Feb 042016

With the drunk, unemployed landlord now on his 3rd week of the current binge, coupled with his fat, ugly, obnoxious, foul mouthed, free loading, whore, who he fights with all day, and makes up with all night, I’m starting to realize I’m going to have to make a move very soon.  Unfortunately, said move is probably going to mean leaving the Keys for awhile.  I’m trying to hold on best as I can but things are not looking too good.  Unless a good deal comes up on a boat or another place, or the gofundme really kicks in, I may have to head north into the nether regions of Central Florida.  Something I really, truly do not want to do.  But my patience and sanity are at a breaking point with this white trash bullshit.

The upside is I am making very good progress on the book.  It’s real easy to write once you have all the plot points, characters, and other aspects laid out.  It’s really just a matter of typing now.  I’m surprised I’ve been able to get anything done with all the noise but it is coming together.

In the meantime, as I was looking and planning an escape to the north, I was looking at bus and train routes on the maps when I got a bit nostalgic and started looking up old places where I used to live.  Don’t know why, but I just did out of curiosity.  So, rather than boor you with more tales from the trailer trash hilton, let’s take a journey back in time to see where Capt. Fritter came from.

Are you ready?  (Hint:  that phrase is a key to the book.  Remember that.)

First Stop:809

This hovel was where I spent most of my childhood.  I wasn’t born here but we lived here when I was just starting kindergarten, left and returned when I was 1/2 way through 5th grade.  The place has been fixed up a bit since I remember it.  My room was on the other side to the right.  Where the grey car is used to be an old barn.  My grandfather used it to store supplies for his business and we had use of the garages for our cars.

This place was a toxic waste dump when I lived in it.  Asbestos in the ceilings, lead paint, and under the porch on the right, a coal shoot.  Most of the houses in this town were built the same way.  Combined with the paper mill up the road a couple of miles and this place was full of cancer and lung disease.  It killed my father, grandfather, and uncle.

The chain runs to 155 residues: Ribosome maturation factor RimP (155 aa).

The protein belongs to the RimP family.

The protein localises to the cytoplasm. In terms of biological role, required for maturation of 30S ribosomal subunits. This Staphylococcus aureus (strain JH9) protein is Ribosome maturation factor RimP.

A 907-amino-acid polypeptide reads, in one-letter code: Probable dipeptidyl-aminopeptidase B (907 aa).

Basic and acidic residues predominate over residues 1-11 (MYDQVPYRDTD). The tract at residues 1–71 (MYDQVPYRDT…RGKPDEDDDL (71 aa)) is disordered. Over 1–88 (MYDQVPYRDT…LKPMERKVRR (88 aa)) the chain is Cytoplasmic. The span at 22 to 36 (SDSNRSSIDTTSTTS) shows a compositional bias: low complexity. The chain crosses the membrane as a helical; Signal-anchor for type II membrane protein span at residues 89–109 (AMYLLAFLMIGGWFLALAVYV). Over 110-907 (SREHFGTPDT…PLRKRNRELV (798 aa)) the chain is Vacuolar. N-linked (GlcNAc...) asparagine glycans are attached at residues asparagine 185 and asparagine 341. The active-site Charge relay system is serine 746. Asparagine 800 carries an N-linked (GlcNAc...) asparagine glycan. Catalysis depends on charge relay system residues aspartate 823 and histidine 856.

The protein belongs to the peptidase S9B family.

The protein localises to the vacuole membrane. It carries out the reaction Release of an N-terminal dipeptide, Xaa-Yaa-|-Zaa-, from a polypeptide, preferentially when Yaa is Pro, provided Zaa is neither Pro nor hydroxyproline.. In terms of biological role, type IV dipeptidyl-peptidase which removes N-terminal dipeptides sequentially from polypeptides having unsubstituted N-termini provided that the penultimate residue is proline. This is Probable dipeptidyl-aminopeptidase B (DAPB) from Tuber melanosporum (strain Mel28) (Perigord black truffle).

Most of the memories I have of this place are bad.  We moved away to Maryland when I was about 6.  I had a lot of good friends there, even enjoyed school.  But we had to move back and when we did, my life went down hill fast.  I didn’t have many friends around here, hated the schools, and could not wait to get out.  It there was one good thing this place did, it was convince me I had to get out of Pa.

The dream house:


Not mine, my parents.  They decided they wanted a real house even though the other place was basically free.  It was owned by my grandfather.  They found this place out in the country in a small village.  As houses go, it was pretty nice.  My parents added in the patio you see on the left.  The outbuilding on the right was my dad’s bar.  His pride and joy.  They loved this place spending most all their time fixing it up.  My father died in his bed here, surrounded by family.

For me, I only lived here for a short time.  When we moved I only had a year and a half of school to go.  I came and went as I tried college, but left for warmer climates soon after.  It was always my parents home, but never really felt like mine.  I had no sentimental attachment to the place.  My father got angry with me several times when I told him I would never live in it.  It just had no interest to me.  Upkeep was constant, and there was no way I was coming back from Florida to live there.  Not long after my father died, my mother sold the place.  She misses it but realizes it was for the best.  No way she could handle the place by herself.  I was relieved when it sold.  One less thing to worry about down the road.

The mistake: